Hiroshige Ando (1797-1858)
Ando Hiroshige was the second of the two great masters of the Japanese landscape woodblock print (“Hiroshige”). Hiroshige created great artistic images, even though he was not as famous as the others in Japanese.
-Prints From Hiroshige-
(click on the image to enlarge)
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| |Images credited to and permission granted by Jim Breen
Hiroshige was born in Edo (known as Tokyo today) under the name of Ando Tokutaro (Chiappa). He is the son of a fireman and a samurai (Chiappa). Hiroshige’s parents died in 1890, when he was twelve years old. After his parent’s death, Hiroshige decided to move toward the art world (“Hiroshige”). In 1811, Hiroshige received a chance to join the famous Utawaga painting school. In 1812, he was accepted to the school by the woodblock artist Toyahiro, and later took up the name of Utawaga. Hiroshige’s early prints were book illustrations in the period of 1818s-1830s. His first landscape series is entitled “Eight Famous Views of Omi” (“Hiroshige”).
In 1832, Hiroshige’s first greatest artistic success was “Fifty-three Stations of the Tokaido” (“Hiroshige”). This series was made when Hiroshige went on a journey on the Tokaido. The Tokaido was a coastal highway connecting Edo and Kyoto, the residence of the emperor (Chiappa). The stations had lodges and restaurants so travelers could spend the night and get a meal (Chiappa). This series brought him fame and success, so for the next twenty years, he focused on landscape prints.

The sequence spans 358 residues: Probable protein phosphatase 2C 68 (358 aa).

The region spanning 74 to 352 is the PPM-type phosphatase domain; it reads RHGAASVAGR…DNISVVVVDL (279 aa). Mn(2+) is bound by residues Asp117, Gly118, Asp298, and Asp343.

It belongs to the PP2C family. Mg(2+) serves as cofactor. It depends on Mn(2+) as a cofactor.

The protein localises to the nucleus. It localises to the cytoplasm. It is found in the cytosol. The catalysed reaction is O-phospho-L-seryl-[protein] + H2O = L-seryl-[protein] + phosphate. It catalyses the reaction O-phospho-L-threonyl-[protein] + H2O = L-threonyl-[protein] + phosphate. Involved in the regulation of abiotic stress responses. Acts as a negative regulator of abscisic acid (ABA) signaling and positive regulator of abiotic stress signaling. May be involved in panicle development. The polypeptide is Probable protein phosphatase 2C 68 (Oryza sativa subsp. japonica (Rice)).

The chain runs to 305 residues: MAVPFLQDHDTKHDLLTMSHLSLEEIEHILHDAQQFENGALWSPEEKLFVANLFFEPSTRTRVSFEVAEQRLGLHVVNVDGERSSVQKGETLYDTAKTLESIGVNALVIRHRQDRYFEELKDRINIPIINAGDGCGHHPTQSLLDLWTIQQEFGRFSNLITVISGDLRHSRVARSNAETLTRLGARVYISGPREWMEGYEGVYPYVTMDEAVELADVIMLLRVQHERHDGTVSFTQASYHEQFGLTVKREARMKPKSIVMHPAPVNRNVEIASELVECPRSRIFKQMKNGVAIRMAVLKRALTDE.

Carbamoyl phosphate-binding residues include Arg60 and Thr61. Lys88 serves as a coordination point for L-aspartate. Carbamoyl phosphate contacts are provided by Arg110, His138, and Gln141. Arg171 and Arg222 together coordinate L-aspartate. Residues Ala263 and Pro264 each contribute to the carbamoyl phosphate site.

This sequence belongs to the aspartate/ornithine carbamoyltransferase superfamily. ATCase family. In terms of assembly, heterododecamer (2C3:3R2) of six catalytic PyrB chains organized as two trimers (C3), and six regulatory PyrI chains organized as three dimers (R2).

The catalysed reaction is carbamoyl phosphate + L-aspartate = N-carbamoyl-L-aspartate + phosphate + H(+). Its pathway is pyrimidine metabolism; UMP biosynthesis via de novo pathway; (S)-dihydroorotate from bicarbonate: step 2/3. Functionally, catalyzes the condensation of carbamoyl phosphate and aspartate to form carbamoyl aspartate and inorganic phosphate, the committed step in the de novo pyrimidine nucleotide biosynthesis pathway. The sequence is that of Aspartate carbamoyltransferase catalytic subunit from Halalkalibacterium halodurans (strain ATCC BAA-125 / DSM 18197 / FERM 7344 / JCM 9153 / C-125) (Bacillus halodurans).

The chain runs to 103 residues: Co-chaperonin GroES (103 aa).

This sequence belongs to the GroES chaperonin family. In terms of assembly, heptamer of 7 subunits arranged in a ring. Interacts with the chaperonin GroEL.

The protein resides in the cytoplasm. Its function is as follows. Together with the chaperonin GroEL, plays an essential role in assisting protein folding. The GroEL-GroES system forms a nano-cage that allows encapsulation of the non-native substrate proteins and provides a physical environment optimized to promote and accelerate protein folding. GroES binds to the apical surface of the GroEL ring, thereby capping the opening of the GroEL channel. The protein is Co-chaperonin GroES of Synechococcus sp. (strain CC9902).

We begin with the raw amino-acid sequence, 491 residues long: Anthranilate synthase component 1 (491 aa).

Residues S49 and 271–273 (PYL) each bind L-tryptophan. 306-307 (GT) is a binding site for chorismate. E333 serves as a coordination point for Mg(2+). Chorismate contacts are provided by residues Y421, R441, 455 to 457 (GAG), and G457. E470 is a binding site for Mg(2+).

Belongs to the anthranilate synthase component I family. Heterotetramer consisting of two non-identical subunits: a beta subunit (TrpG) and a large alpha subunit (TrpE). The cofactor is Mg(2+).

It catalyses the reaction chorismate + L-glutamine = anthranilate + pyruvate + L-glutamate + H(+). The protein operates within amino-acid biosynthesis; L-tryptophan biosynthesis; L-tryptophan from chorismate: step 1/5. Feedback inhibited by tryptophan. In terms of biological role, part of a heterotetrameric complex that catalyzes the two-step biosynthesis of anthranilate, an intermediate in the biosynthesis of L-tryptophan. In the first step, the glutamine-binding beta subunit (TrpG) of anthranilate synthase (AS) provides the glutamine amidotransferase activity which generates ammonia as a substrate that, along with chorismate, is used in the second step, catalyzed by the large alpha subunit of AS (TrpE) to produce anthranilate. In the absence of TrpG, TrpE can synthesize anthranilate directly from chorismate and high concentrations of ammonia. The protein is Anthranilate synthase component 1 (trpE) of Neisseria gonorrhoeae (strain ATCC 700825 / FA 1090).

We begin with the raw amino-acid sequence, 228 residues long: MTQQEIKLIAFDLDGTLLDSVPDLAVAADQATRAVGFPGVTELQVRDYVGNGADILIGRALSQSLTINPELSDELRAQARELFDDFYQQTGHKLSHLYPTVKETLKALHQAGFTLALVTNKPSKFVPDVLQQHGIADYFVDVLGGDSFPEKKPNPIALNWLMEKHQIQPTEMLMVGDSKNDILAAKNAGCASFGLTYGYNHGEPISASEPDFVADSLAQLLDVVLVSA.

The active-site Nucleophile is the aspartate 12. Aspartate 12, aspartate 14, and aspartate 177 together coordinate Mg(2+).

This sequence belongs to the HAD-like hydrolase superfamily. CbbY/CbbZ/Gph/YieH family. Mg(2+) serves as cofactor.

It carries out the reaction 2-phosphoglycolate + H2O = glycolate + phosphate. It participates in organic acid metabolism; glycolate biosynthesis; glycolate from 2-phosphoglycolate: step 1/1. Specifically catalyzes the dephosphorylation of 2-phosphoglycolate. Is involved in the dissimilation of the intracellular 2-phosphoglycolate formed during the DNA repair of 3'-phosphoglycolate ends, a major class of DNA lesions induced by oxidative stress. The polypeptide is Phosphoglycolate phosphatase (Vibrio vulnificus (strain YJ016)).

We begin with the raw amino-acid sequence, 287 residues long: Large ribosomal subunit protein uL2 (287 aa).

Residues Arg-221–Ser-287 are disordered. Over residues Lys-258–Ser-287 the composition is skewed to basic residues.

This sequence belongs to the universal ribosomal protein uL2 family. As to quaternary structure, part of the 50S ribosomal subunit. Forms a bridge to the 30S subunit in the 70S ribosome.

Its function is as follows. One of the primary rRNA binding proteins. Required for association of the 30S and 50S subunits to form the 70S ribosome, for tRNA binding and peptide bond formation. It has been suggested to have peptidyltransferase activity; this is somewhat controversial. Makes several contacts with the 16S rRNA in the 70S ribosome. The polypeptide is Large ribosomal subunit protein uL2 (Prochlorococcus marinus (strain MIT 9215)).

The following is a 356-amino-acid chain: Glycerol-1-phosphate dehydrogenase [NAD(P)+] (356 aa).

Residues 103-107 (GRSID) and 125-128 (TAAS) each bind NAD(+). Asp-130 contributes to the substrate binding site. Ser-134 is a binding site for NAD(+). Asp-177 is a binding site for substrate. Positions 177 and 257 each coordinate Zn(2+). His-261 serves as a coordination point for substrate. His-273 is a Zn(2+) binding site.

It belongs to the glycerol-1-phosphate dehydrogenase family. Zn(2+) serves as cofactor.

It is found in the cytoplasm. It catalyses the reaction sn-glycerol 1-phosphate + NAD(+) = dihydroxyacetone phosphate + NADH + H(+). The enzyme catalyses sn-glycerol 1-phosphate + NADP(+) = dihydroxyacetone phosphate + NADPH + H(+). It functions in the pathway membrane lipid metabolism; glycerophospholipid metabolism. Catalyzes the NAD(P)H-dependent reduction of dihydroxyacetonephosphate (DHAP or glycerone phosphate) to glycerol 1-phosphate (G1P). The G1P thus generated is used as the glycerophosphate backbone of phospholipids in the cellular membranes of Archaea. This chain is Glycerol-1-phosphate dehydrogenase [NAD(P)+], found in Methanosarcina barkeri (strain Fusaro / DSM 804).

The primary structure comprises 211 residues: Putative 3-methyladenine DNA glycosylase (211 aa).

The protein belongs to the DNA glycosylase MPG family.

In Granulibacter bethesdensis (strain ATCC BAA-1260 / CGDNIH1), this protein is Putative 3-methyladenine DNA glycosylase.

Hiroshige is a Japanese printer and color-print artist of the ukiyo-e school (Fact Monster). He lived his entire life in Edo, until he died from cholera at age 62, in 1858. Hiroshige’s last great series was considered as one of his greatest masterpiece (Fact Monster). Hiroshige was considered a swarming artist of ukiyoe, producing more than 5,400 prints (Fact Monster). Hiroshige painted fish, flowers, and birds too, but the most important prints are landscapes. Hiroshige was represented in the major museum in Tokyo, London, New York City, and Boston, and in many private collectors (“Hiroshige”, GuruNet).